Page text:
Sat. Sep 23rd, 2023

    Melissa, Texas, has a population of 19,000 and a high school football stadium that some colleges would envy. See inside the $35 million arena.

    A screen grab from WFAA drone footage of Melissa High School’s new football stadium.

    Another Texas high school has opened a swanky new football stadium that many colleges would envy.Coach Kenny Deel Stadium in Melissa, Texas, cost $35 million to build.The money came from a $400 million bond that local voters overwhelmingly approved.

    Everything is bigger in Texas, especially high-school football.

    Melissa, a small town north of Dallas, is the latest city in Texas to show how passionate it is about sports by unveiling a jaw-dropping new high-school football stadium.

    The swanky digs came with a $35 million price tag.

    The stadium would make a lot of colleges envious, with its luxury indoor suites and a training facility reminiscent of those at major universities.

    Example #2462 that high school football in Texas is different…

    Melissa High School (40 miles north of Dallas) just opened a $35 million football complex with a 10,000-seat stadium and a state-of-the-art indoor practice facility.

    The school only has 1,300 students 😳

    — Joe Pompliano (@JoePompliano) August 17, 2023

    The stadium is named for Kenny Deel, a former Melissa High School football coach, and has enough seating for 10,000 people.

    While that’s enough for more than half of the town’s population of 19,000, it is also future-proof. Melissa, which is 40 miles north of Dallas, is considered part of one of the fastest-growing areas in the Dallas-Fort Worth metroplex. The town had fewer than 900 residents in 1999.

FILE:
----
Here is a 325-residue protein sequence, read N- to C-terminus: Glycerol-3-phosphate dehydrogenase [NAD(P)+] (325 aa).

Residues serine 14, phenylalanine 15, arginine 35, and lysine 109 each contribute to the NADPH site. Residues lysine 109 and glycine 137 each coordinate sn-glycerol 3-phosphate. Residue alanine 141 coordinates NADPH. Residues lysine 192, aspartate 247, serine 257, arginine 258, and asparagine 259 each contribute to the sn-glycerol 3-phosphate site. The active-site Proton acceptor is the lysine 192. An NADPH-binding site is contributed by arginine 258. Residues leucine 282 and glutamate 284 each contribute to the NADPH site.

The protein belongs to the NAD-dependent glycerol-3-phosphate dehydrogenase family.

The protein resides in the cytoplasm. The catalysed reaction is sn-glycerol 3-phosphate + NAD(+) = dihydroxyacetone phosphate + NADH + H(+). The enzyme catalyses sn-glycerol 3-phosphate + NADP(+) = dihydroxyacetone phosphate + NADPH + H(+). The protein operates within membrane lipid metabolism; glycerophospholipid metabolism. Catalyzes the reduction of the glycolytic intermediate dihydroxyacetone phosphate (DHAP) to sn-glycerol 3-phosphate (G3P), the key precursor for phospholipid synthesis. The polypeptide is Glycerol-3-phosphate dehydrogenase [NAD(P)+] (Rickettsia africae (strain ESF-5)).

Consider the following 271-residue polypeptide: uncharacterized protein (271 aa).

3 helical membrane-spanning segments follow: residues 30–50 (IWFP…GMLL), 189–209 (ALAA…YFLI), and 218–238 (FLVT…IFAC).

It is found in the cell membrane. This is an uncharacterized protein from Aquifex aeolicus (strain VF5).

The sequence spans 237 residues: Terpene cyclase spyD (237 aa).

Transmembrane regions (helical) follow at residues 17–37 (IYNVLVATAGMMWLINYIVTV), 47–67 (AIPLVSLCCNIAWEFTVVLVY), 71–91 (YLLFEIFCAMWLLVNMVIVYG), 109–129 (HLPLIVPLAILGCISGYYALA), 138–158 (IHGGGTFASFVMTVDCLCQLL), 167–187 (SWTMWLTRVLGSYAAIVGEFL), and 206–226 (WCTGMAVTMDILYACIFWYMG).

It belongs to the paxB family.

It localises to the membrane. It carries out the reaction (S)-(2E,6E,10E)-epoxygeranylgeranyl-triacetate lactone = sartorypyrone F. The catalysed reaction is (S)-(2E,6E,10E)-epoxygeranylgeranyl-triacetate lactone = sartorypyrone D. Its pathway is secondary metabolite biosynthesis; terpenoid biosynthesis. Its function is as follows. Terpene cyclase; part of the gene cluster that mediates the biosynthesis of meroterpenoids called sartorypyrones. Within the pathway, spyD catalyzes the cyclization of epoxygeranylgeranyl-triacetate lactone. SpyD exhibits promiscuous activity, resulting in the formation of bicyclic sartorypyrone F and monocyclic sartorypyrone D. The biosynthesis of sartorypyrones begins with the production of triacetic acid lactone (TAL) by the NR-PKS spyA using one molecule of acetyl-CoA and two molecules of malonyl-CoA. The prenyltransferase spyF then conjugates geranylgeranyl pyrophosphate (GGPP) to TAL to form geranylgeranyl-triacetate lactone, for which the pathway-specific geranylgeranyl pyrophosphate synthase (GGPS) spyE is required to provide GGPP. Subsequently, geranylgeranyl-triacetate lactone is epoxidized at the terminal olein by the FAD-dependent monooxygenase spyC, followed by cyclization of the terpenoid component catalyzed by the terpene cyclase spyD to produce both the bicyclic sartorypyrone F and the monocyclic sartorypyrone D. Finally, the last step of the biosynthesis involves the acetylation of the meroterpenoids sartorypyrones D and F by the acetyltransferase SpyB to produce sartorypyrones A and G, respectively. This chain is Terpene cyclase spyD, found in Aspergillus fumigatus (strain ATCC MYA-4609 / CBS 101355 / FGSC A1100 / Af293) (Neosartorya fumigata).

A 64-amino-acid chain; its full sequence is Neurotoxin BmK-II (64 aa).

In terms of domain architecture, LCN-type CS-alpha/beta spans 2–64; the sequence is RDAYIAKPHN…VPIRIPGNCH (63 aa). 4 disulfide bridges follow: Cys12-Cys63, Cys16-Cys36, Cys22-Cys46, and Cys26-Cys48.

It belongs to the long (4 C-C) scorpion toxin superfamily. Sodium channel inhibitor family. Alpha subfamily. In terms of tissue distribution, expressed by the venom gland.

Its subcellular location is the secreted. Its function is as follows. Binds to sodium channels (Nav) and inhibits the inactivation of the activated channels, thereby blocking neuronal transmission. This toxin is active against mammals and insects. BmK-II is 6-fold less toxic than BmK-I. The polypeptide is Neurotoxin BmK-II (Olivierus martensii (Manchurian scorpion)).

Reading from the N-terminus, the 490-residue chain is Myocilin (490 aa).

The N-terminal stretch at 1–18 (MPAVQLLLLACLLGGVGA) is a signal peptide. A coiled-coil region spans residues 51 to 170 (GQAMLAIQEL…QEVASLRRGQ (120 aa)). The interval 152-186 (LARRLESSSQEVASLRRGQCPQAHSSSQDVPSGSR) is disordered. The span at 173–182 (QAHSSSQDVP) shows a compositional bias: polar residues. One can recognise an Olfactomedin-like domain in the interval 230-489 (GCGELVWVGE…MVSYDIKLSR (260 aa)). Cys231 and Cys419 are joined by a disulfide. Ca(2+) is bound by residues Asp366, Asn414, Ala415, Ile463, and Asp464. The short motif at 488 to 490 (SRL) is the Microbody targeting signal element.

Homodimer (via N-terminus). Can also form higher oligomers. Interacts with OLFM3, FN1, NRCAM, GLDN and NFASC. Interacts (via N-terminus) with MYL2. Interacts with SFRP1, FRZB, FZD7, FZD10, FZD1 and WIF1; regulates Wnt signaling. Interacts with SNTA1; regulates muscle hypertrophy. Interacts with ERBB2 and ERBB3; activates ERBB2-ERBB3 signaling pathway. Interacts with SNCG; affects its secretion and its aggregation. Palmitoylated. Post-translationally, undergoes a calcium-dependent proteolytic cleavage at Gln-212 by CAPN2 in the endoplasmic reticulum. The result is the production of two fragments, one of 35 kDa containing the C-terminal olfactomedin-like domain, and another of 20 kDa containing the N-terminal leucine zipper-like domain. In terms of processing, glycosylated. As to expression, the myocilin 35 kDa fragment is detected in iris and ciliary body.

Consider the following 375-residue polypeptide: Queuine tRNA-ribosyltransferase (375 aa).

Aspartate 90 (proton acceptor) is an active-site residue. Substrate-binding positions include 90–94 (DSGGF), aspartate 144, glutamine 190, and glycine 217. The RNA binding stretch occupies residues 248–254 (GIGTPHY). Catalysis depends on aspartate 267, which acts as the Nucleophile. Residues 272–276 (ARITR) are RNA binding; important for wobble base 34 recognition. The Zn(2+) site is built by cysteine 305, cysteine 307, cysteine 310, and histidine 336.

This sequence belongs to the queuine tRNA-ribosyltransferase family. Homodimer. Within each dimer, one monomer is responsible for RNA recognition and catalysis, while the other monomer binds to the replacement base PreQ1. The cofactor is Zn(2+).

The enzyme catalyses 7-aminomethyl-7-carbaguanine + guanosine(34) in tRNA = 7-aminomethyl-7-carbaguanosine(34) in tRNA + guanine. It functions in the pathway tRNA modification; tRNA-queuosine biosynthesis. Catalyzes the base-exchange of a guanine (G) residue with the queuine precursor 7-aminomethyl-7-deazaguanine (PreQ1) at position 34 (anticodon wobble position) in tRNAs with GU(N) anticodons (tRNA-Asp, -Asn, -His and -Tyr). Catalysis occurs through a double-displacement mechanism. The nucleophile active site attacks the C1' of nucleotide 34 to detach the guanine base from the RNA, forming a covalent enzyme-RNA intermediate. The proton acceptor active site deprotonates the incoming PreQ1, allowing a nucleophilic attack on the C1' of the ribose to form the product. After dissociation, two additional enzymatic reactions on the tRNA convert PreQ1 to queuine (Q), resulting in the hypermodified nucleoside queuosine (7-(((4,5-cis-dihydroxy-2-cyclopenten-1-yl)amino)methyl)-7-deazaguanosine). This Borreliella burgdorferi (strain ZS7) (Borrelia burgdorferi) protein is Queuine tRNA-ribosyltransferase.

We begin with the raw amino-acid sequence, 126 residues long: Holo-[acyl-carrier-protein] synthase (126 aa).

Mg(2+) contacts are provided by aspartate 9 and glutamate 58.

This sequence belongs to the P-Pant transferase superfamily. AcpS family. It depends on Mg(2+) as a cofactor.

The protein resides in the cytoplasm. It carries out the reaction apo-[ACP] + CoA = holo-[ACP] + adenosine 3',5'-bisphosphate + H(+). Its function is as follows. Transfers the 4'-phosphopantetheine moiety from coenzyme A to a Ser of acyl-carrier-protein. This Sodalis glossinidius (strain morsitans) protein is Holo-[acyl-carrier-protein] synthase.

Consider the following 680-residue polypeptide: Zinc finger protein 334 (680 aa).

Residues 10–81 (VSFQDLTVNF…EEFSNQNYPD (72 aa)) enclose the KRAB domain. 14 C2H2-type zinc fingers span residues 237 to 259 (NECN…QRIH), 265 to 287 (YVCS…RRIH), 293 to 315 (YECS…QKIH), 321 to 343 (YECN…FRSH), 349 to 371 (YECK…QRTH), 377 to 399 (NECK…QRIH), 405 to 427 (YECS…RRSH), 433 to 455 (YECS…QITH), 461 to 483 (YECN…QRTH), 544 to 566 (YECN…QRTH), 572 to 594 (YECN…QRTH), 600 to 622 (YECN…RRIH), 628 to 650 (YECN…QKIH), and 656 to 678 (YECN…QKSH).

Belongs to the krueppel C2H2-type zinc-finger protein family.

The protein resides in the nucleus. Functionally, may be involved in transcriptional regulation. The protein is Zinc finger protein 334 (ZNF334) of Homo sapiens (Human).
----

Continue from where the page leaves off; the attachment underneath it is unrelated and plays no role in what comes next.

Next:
The school district published a demographic study and concluded that the number of students at all levels is expected to grow by 700 each year for the next few years, and high-school enrollment could more than double from 1,300 now to 2,700 by 2030.

    With the growing population, rising student enrollment, and the No. 1 team in the state’s 5A-D2 rankings, the town wanted something bigger than the previous stadium, which held 3,100 fans.

    There’s also a massive video scoreboard for those bigger crowds.

    A view of the Melissa High School football field’s video board, as seen in WFAA drone footage.

    Here’s an aerial view of the new indoor practice facility and outdoor practice field to show its size.

    The Melissa High School football training facility and practice field seen in drone footage obtained by WFAA.

    Fox 4 News in Waco reported that the money for the stadium came from a $400 million bond approved by local voters in 2021 by an overwhelming margin of 79.8%. Money from the bond is to help the school district meet the needs of the growing community.

    In addition to the football complex, the school district plans to build a new elementary school, a new middle school, and other improvements to the high school. The bond would also allow the construction of three to five more elementary schools if needed.

    Notably, the football stadium was not mentioned in videos or websites promoting the bond in 2021. Instead, they refer generically to the “final phase of Melissa High School.”

    Melissa is also a wealthy suburb. In 2021, the median household income of the town was $127,000, about twice the state’s median income of $67,000.

    These kinds of upscale facilities are becoming the norm in this part of the state.

    Prosper, a town just 15 miles west of Melissa, recently opened an entire high school with its own fancy sports facilities. That school even has a mall-like food court with a Sonic and a Jimmy John’s.

    Checkout the newest high school in Prosper — Walnut Grove HS

    — Texas Football Life (@txfblife) August 11, 2023

    Swanky stadiums are not new in Texas.

    In 2012, the school district in Allen, Texas, opened a $60 million football stadium for Allen High School. In this case, the money came from a $119 million bond package earmarked for new construction projects by the school district and approved by voters.

    Half of the bond was used to construct a performing arts center and new storage facilities for school buses and cafeteria food. The other half went to building the stadium. The bonds cannot be used for salaries or operating costs.

    You can see WFAA’s full drone footage of the Melissa stadium here.

    Read the original article on Business Insider


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